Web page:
‘Wildlife’. ‘Nature’. Do we understand what those words mean? If not, and I think that’s the case, we had better be careful how we use them.
A few days ago, somewhat tongue in cheek, I posted my version of the Top Ten UK Wildlife Experiences. Today I Googled that term – and got a lion! This is TalkTalk – the mobile phone company – offering advice on wildlife experiences. I don’t know what they know about that but I bet they know loads about mass markets, leisure and words. So their definition of wildlife experience is instructive.
Three involves animal-related transport – horse riding in the Brecons, llama trekking in Northamptonshire, husky doggsledding in Norfolk.
I have suspected for some time that what my friends in the nature conservation movement mean by wildlife and nature is very different from what their visitors, and more particularly their non-visitors, understand. Talk Talk seems to be telling me I am right.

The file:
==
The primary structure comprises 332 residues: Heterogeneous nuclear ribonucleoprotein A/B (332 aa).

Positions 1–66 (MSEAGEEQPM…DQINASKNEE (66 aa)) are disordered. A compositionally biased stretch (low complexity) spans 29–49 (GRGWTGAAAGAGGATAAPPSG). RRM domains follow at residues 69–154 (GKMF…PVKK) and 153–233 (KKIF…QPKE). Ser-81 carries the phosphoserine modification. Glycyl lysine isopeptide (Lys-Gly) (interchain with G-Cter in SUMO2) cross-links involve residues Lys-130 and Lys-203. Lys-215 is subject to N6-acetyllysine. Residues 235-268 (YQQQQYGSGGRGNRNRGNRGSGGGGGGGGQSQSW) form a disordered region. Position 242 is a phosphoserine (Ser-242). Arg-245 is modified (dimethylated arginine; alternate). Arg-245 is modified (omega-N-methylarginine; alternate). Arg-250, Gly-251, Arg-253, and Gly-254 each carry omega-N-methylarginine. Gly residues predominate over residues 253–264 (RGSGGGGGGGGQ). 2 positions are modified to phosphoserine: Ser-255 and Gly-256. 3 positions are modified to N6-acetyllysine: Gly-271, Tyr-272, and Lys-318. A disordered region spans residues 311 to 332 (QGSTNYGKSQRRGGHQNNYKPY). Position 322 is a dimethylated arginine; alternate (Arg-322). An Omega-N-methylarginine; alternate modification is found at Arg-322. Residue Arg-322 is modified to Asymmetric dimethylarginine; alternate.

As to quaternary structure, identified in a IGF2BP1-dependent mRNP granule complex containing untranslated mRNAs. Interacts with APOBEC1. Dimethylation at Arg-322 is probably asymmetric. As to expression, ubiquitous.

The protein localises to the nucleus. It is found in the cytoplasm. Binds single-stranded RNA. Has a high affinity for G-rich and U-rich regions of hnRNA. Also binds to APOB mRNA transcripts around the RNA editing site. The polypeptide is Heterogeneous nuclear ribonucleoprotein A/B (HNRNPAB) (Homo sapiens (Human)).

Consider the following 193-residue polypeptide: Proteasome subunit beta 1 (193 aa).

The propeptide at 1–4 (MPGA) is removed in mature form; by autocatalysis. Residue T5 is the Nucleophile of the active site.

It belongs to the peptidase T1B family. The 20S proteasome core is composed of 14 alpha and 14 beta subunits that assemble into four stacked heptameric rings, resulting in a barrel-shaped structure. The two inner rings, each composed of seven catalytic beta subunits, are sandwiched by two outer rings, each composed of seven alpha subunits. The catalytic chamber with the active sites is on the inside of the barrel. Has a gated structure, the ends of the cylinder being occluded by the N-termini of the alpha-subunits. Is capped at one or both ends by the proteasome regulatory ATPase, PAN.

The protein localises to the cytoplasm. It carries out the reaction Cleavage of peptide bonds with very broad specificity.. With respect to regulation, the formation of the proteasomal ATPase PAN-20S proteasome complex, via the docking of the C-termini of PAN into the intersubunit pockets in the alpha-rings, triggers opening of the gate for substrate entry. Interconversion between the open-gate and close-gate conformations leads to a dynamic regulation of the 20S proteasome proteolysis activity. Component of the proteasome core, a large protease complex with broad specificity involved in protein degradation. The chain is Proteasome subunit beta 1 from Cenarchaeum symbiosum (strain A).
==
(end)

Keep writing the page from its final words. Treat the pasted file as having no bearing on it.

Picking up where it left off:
And this matters because? Certainly not because I have any problem with any of the tourism businesses on the list, some I have visited , others I think I would enjoy (especially husky dogs in Norfolk!). It may matter because it shows a gulf in mindset.
It suggests again that for many people contact with nature can mean petting a llama or seeing a captive crab. Which is fine but it does not connect with nature conservation, the desire to maintain spaces and places for non-human species to live wild and free. It may mean too that when a nature reserve offers a ‘wildlife experience’, the promise may be misunderstood by new audiences and the experience may therefore underdeliver. It increases my concerns about the quality of the wild tourism experience and the temptation (not always resisted) to over- and misleading selling of unpredictable nature.
Maybe more than that, I am saddened because this list focusses on animals captive or domesticated, docile, predictable and packaged. It takes the wildness, the wildnerness, the chance, the chaos and unpredictability out of the experience.
It therefore heightens the challenge for people who want to communicate the beauty and wonder of wild nature. For people like me, who want to believe that if people can just see it they will be converted, and will care. It suggests that a red-breasted goose in a pen may be all the red-breasted goose we need.
Therefore it worries me. And not only because I spent last week writing about the international conservation efforts to save this most splendid bird for the London Wetland Centre.